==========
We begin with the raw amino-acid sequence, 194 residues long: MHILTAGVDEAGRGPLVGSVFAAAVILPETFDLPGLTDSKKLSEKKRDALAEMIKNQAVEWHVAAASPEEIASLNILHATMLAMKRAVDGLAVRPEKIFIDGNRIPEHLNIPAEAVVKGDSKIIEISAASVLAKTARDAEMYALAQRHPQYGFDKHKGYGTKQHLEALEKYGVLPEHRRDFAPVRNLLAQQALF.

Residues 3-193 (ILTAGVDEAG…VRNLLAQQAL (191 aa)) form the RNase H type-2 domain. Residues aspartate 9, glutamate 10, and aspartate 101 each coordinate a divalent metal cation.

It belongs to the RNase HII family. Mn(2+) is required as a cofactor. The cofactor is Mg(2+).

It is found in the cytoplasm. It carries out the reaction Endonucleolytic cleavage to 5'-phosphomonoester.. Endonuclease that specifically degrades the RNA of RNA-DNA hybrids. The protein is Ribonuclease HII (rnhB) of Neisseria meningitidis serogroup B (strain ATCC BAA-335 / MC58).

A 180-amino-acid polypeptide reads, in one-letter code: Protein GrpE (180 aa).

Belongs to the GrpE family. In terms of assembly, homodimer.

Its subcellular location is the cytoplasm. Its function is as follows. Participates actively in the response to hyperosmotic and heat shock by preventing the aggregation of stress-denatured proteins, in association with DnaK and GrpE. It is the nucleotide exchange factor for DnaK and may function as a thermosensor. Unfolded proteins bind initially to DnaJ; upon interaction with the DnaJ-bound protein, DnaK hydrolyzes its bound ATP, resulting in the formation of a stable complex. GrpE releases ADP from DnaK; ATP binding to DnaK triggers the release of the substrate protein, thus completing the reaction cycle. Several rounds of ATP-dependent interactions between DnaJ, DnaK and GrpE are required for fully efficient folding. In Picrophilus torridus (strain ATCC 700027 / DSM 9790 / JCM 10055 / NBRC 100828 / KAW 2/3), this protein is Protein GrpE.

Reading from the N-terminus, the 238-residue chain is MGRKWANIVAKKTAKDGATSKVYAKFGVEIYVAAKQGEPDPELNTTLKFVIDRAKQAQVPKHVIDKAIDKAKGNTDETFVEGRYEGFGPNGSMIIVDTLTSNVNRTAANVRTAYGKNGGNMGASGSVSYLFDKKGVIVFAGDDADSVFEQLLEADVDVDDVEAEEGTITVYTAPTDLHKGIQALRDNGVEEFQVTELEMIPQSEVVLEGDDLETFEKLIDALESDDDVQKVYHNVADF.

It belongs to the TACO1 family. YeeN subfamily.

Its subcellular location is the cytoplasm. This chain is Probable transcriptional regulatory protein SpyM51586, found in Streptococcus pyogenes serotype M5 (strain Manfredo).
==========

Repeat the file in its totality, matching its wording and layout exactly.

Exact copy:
We begin with the raw amino-acid sequence, 194 residues long: MHILTAGVDEAGRGPLVGSVFAAAVILPETFDLPGLTDSKKLSEKKRDALAEMIKNQAVEWHVAAASPEEIASLNILHATMLAMKRAVDGLAVRPEKIFIDGNRIPEHLNIPAEAVVKGDSKIIEISAASVLAKTARDAEMYALAQRHPQYGFDKHKGYGTKQHLEALEKYGVLPEHRRDFAPVRNLLAQQALF.

Residues 3-193 (ILTAGVDEAG…VRNLLAQQAL (191 aa)) form the RNase H type-2 domain. Residues aspartate 9, glutamate 10, and aspartate 101 each coordinate a divalent metal cation.

It belongs to the RNase HII family. Mn(2+) is required as a cofactor. The cofactor is Mg(2+).

It is found in the cytoplasm. It carries out the reaction Endonucleolytic cleavage to 5'-phosphomonoester.. Endonuclease that specifically degrades the RNA of RNA-DNA hybrids. The protein is Ribonuclease HII (rnhB) of Neisseria meningitidis serogroup B (strain ATCC BAA-335 / MC58).

A 180-amino-acid polypeptide reads, in one-letter code: Protein GrpE (180 aa).

Belongs to the GrpE family. In terms of assembly, homodimer.

Its subcellular location is the cytoplasm. Its function is as follows. Participates actively in the response to hyperosmotic and heat shock by preventing the aggregation of stress-denatured proteins, in association with DnaK and GrpE. It is the nucleotide exchange factor for DnaK and may function as a thermosensor. Unfolded proteins bind initially to DnaJ; upon interaction with the DnaJ-bound protein, DnaK hydrolyzes its bound ATP, resulting in the formation of a stable complex. GrpE releases ADP from DnaK; ATP binding to DnaK triggers the release of the substrate protein, thus completing the reaction cycle. Several rounds of ATP-dependent interactions between DnaJ, DnaK and GrpE are required for fully efficient folding. In Picrophilus torridus (strain ATCC 700027 / DSM 9790 / JCM 10055 / NBRC 100828 / KAW 2/3), this protein is Protein GrpE.

Reading from the N-terminus, the 238-residue chain is MGRKWANIVAKKTAKDGATSKVYAKFGVEIYVAAKQGEPDPELNTTLKFVIDRAKQAQVPKHVIDKAIDKAKGNTDETFVEGRYEGFGPNGSMIIVDTLTSNVNRTAANVRTAYGKNGGNMGASGSVSYLFDKKGVIVFAGDDADSVFEQLLEADVDVDDVEAEEGTITVYTAPTDLHKGIQALRDNGVEEFQVTELEMIPQSEVVLEGDDLETFEKLIDALESDDDVQKVYHNVADF.

It belongs to the TACO1 family. YeeN subfamily.

Its subcellular location is the cytoplasm. This chain is Probable transcriptional regulatory protein SpyM51586, found in Streptococcus pyogenes serotype M5 (strain Manfredo).